Tongue-tie is a condition in which the lingual frenulum is either too short or anteriorly placed limiting the mobility of the tongue.
Early in fetal development, the tongue is attached to the floor of the mouth. With cell death and atrophy, the only attachment is the frenulum. Tongue-tie results when the frenulum is short and this may limit the movement of the tongue. When there is an attempt to stick the tongue out, there may be a V shaped notch at the tip.
The incidence is 0.5/1000
Physical exam will easily demonstrate the short or andteriorly placed lingual frenulum.
Years ago it was routine to clip the frenulum at the time of delivery. Midwives had a long sharp nail to cut the frenulum and obstetricians would inspect the mouth and cut the frenulum immedialtely after the delivery. It was felt that tongue-tie was associated with speech abnormalities especially lisping and inability to pronounce certain sounds.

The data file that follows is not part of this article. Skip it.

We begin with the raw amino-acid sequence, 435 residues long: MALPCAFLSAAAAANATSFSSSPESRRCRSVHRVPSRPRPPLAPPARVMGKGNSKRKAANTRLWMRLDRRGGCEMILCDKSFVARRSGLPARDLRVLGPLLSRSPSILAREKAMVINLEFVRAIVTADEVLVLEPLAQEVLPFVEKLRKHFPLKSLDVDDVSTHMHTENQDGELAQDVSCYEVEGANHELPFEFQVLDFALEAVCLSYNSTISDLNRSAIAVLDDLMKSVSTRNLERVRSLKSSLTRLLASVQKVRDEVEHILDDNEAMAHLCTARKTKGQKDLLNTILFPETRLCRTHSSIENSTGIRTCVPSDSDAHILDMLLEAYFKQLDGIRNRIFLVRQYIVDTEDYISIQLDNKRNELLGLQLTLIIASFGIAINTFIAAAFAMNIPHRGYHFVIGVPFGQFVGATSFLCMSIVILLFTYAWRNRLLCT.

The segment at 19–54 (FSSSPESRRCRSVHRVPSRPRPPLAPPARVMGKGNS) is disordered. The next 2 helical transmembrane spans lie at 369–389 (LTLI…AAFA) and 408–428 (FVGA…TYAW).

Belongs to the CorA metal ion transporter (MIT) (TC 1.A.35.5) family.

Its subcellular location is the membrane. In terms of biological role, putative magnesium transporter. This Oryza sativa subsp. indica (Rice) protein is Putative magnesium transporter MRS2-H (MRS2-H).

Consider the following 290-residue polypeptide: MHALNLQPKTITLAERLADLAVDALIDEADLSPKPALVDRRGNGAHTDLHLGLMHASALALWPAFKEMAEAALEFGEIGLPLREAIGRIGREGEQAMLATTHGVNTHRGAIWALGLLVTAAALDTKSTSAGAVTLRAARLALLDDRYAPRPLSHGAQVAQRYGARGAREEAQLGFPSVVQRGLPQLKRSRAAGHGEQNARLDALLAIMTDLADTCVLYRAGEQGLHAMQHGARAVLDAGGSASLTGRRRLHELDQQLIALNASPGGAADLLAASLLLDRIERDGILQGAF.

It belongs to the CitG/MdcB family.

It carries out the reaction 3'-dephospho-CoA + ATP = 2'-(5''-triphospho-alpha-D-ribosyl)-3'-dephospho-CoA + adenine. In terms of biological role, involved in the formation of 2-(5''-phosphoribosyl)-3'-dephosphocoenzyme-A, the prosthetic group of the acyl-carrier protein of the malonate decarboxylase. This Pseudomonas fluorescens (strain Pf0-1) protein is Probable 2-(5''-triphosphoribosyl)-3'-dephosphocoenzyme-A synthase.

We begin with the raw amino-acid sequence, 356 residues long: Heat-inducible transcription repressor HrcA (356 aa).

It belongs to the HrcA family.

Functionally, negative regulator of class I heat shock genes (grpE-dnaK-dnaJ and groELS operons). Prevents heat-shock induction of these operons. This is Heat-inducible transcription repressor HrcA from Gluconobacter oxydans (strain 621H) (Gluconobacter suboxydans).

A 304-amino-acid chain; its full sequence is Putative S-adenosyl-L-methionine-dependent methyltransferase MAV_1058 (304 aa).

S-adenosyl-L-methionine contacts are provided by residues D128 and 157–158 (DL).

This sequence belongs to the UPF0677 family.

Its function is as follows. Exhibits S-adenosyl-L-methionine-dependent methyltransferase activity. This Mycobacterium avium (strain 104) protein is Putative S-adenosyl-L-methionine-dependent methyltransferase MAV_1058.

Tongue-tie actually represents partial ankyloglossia and fusion represents complete ankyloglossia. There is no evidence in the literature that partial tongue-tie causes speech defects, difficulty breastfeeding, or dental problems. The tip of the tongue normally grows until 4 years of age, and initial restrictions of movement may improve as the child gets older. Therefore, frenulectomy should not be performed before 4 years of age.